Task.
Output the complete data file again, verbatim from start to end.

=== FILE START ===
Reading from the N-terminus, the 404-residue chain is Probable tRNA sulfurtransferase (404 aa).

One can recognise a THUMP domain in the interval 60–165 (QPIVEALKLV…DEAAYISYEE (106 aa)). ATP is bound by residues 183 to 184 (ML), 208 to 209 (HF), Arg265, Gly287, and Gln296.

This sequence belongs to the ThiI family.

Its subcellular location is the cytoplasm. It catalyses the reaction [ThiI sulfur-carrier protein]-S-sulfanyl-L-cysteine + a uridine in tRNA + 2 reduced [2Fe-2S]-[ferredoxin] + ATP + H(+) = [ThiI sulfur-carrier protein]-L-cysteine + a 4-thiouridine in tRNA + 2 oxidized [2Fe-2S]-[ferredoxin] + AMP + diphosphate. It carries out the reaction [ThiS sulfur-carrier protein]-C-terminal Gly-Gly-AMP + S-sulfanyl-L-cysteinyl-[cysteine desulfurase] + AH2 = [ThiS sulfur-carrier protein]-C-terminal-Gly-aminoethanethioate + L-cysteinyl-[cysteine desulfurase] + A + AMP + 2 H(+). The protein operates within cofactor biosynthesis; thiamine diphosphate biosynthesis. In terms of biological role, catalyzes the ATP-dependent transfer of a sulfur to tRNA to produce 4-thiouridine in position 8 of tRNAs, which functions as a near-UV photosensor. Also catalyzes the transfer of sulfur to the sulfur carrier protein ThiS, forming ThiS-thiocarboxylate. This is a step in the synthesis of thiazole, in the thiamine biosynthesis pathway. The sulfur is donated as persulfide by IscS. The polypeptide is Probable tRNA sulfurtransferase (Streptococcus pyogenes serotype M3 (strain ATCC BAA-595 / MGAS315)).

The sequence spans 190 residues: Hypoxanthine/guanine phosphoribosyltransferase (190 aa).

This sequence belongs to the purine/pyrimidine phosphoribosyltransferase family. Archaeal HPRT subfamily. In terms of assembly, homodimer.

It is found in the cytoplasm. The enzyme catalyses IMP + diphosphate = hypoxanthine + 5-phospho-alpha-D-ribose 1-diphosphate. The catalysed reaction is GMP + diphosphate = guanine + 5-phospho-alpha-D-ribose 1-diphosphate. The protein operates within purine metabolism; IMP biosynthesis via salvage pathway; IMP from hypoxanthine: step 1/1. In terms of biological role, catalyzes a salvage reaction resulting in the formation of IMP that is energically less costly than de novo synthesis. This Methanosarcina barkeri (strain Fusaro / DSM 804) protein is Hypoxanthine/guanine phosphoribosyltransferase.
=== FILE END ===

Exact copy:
Reading from the N-terminus, the 404-residue chain is Probable tRNA sulfurtransferase (404 aa).

One can recognise a THUMP domain in the interval 60–165 (QPIVEALKLV…DEAAYISYEE (106 aa)). ATP is bound by residues 183 to 184 (ML), 208 to 209 (HF), Arg265, Gly287, and Gln296.

This sequence belongs to the ThiI family.

Its subcellular location is the cytoplasm. It catalyses the reaction [ThiI sulfur-carrier protein]-S-sulfanyl-L-cysteine + a uridine in tRNA + 2 reduced [2Fe-2S]-[ferredoxin] + ATP + H(+) = [ThiI sulfur-carrier protein]-L-cysteine + a 4-thiouridine in tRNA + 2 oxidized [2Fe-2S]-[ferredoxin] + AMP + diphosphate. It carries out the reaction [ThiS sulfur-carrier protein]-C-terminal Gly-Gly-AMP + S-sulfanyl-L-cysteinyl-[cysteine desulfurase] + AH2 = [ThiS sulfur-carrier protein]-C-terminal-Gly-aminoethanethioate + L-cysteinyl-[cysteine desulfurase] + A + AMP + 2 H(+). The protein operates within cofactor biosynthesis; thiamine diphosphate biosynthesis. In terms of biological role, catalyzes the ATP-dependent transfer of a sulfur to tRNA to produce 4-thiouridine in position 8 of tRNAs, which functions as a near-UV photosensor. Also catalyzes the transfer of sulfur to the sulfur carrier protein ThiS, forming ThiS-thiocarboxylate. This is a step in the synthesis of thiazole, in the thiamine biosynthesis pathway. The sulfur is donated as persulfide by IscS. The polypeptide is Probable tRNA sulfurtransferase (Streptococcus pyogenes serotype M3 (strain ATCC BAA-595 / MGAS315)).

The sequence spans 190 residues: Hypoxanthine/guanine phosphoribosyltransferase (190 aa).

This sequence belongs to the purine/pyrimidine phosphoribosyltransferase family. Archaeal HPRT subfamily. In terms of assembly, homodimer.

It is found in the cytoplasm. The enzyme catalyses IMP + diphosphate = hypoxanthine + 5-phospho-alpha-D-ribose 1-diphosphate. The catalysed reaction is GMP + diphosphate = guanine + 5-phospho-alpha-D-ribose 1-diphosphate. The protein operates within purine metabolism; IMP biosynthesis via salvage pathway; IMP from hypoxanthine: step 1/1. In terms of biological role, catalyzes a salvage reaction resulting in the formation of IMP that is energically less costly than de novo synthesis. This Methanosarcina barkeri (strain Fusaro / DSM 804) protein is Hypoxanthine/guanine phosphoribosyltransferase.